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160 Clairemont Ave.
Decatur, GA. 30030
How An Estate Plan Can Protect Your Family Financially
Estate planning can be a hard topic to think about but is absolutely necessary if you want to protect your family after your death. The alternative is leaving your loved ones with a huge headache and possibly leaving them to make difficult decisions in a heightened emotional state. Taking care of the basics before your passing will allow for peace of mind all around in the event of your death. Let’s go through the first steps of protecting your family financially.
Guardianship and Conservatorship: What’s The Difference and Does My Loved One Need One?
When a loved one is struggling to care for themselves, family and friends often wonder what their options are to help. Mental illness, old age, and physical ailments are all reasons an individual might need long term care. While coming to that decision may not be easy, taking the legal steps to protect your loved one’s well being may be necessary.
What Is The New VA Claims System And How Does It Affect Veterans?
The previous VA Appeals system, now referred to as the Legacy system, only featured one option for appealing a VA decision while the new AMA system features three. The Legacy system was consistently backlogged and unable to keep up with the growing amount of appeals per year. This was causing an unsatisfactory amount of time for Veterans waiting to hear back about their appeals process. There was no time frame in place for reaching a final decision and Veterans would sometimes wait years before their appeal was handled.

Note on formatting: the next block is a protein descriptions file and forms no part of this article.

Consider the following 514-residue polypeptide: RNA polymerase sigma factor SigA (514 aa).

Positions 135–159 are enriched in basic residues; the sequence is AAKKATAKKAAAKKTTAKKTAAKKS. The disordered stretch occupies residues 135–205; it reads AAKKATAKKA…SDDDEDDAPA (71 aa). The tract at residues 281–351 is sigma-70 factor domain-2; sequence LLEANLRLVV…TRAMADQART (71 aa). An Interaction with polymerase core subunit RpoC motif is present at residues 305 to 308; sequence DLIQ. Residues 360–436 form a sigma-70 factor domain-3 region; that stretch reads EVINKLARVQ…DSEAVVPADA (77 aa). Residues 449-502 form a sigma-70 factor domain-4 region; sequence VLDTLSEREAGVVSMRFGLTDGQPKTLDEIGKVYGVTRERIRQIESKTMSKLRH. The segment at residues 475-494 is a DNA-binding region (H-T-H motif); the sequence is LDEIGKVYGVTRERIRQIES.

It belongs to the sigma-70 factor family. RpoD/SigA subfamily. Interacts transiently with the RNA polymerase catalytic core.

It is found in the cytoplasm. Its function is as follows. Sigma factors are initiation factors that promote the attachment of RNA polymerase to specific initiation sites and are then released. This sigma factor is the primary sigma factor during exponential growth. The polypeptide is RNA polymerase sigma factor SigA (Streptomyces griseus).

Probate and Estate: What’s The Process When Someone Passes Away?
Probate is the process of proving a will in court. When a person passes away with a will, it has to be legally accepted by a court of law before the items in the will can be carried out as described. This process is in place to ensure the deceased’s creditors and heirs receive their proper debts and inheritances. Creating a will is strongly encouraged because if a person passes away without a will, Georgia law has authority to distribute the assets as they see fit.
FALL NEWSLETTER 2016